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Power King (1995)

Lucas, the Lord of Darkness, takes over a peaceful planet in the Andromeda system. Princess Shou Shou escapes with her aide, Sally the Warrior. They take refuge in Young-gu's house on Earth... See full summary »


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Credited cast:
Jin-tae Jeon
Yeong-eon Kim
Seok-hyeon Kim
Rest of cast listed alphabetically:
Jodee Anderson
Michael Bunata ...
Barry Lando
Chad (as Christopher Coyne)
Helen Miya
Casey Slade ...
Captain Hayland


Lucas, the Lord of Darkness, takes over a peaceful planet in the Andromeda system. Princess Shou Shou escapes with her aide, Sally the Warrior. They take refuge in Young-gu's house on Earth. The princess owns a medallion which, when worn by a person of pure heart, can summon the Power King. Written by Anonymous

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Horror | Action | Sci-Fi





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Release Date:

29 August 2000 (USA)  »

Also Known As:

Armicron  »

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User Reviews

Korean-American splice job: OUTLAW POWER
4 March 2006 | by See all my reviews

Korean audiences know this superhero movie as POWER KING (Zero Nine Entertainment; 1995), but international audiences are more familiar with it under the title OUTLAW POWER (Master Film International; 1996). In the unfortunate tradition of POWER RANGERS and other Saban hybrid superheroes of the 1990s comes this equally unfortunate rip-off: OUTLAW POWER, ARMICRON, ARMICRON IN OUTLAW POWER or whatever you choose to call it. In this case, it's the FX battles of Korea's POWER KING which get gutted, butchered and randomly spliced with American actors for the non-FX scenes. I've seen both the untranslated Korean print (POWER KING) and it's more 'user friendly' OUTLAW POWER. Surprisingly, I preferred the Korean version, even though I didn't understand the dialog. The original POWER KING came off as an action-packed, entertaining sci-fi adventure, while it's Americanisation (OUTLAW POWER) is awkward and dumb.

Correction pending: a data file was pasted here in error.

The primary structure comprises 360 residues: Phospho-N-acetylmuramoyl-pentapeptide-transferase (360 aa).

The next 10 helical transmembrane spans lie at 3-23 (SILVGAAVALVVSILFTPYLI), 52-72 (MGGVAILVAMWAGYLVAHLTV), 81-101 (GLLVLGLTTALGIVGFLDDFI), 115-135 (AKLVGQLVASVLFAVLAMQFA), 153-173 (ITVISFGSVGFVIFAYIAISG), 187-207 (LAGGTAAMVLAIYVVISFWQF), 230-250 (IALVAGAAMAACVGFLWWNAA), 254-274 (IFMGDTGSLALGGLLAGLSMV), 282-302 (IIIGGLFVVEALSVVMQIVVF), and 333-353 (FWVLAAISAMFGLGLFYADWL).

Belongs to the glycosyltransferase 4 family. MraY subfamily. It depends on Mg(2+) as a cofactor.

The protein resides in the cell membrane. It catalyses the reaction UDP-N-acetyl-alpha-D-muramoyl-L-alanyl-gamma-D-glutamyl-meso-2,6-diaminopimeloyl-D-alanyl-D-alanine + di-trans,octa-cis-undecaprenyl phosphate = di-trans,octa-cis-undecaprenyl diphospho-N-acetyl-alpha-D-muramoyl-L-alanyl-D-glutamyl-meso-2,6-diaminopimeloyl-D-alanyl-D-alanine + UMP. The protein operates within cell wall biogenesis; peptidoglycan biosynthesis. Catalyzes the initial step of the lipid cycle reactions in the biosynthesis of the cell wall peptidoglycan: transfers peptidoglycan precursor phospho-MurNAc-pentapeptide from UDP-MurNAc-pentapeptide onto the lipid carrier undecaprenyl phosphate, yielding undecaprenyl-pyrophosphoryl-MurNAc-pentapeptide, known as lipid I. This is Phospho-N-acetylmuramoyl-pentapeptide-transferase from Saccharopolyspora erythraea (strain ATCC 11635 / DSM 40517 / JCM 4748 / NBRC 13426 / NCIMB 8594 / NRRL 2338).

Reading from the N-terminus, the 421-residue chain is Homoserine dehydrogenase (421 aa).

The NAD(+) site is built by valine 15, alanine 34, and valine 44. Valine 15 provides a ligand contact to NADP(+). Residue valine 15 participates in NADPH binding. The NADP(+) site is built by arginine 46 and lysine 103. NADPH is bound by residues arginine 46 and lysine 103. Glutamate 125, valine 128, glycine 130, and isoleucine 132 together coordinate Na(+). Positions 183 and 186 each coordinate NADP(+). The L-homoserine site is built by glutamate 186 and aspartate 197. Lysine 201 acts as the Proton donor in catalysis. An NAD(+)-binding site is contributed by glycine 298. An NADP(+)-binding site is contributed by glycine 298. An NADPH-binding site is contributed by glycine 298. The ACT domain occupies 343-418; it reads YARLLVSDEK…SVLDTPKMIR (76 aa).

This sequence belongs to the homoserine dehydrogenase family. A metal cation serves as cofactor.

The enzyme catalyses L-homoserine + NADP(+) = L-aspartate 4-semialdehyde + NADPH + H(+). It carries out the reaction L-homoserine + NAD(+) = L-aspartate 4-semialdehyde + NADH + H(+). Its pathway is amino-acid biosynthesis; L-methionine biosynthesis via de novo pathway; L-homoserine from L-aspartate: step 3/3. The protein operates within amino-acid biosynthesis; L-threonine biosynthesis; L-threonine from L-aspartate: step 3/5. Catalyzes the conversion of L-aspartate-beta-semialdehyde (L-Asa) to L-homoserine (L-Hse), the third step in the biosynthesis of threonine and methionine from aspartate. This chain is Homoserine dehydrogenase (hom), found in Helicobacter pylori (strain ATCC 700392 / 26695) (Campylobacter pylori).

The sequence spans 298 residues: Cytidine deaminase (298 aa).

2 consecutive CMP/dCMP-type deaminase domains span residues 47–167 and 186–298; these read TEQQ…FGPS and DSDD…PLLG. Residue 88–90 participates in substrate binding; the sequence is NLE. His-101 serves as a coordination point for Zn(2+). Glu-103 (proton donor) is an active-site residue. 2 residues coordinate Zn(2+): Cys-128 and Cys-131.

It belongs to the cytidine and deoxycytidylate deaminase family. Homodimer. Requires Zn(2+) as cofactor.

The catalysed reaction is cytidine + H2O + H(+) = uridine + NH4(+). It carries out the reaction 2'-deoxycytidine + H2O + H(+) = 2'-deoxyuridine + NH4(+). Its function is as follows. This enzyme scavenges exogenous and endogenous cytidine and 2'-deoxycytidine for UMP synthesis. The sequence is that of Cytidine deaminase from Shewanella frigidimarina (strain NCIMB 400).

OUTLAW POWER full of bad acting, embarrassing comedy, cheap sets, and is padded out with long stretches of stock-footage (ranging from volcanoes, to disaster films to seemingly endless scenes of army jets). Director/producer/actor Hyung-rae Shim's bumbling "Young Gu" character (an idiot he's played in countless films) is replaced by American actor Michael Bunata, who's of the typical "put-glasses-on-him and-now-he's-a-college-nerd" school of unconvincing casting. OUTLAW POWER has a few nice spinning-back kicks & explosions, but it seems needlessly padded out with American soldiers; characters which slow down the pace.

One of the things I liked about cybernetic space hero Power King was his unexpected brutality: Not only would he sneak up and snap a guy's neck, but when a rude motorist yelled at Power King, he gave him a bloody nose! His watered-down alter-ego, Amicron isn't as gutsy; though he does fight a couple G.I.s who got in his way.

Both versions have basically the same story: Earth is invaded by an alien ('Lucas' in Korean, 'Ankar' in America) who looks like Nosferatu. His helpers look like Darth Vader-- but the STAR WARS imitations don't end there (there's an exciting chase through a forest not unlike stuff in RETURN OF THE JEDI). Fortunately, two alien princesses (Kim Young Eon & Kim Suek Hyun in Korea, but replaced by Jodee Anderson & Helen Miya for English audiences) have come to Earth to befriend the most unlikely hero: Hyung-rae Shim or Michael Bunata, depending on which version. Either way, you get plenty of stupidity before the buffoon gets turned into heroic Power King/Armicron. In the Korean movie, Hyung-rae Shim clowns around for the first 20 minutes, and in the Americanisation, we have to stomach all these teenagers who keep high fiving each other. Either way, you get to see some decent superhero action and martial arts. There are three Klingon-like warriors who jump up and cling to trees (in one scene, the suspension wires are visible).

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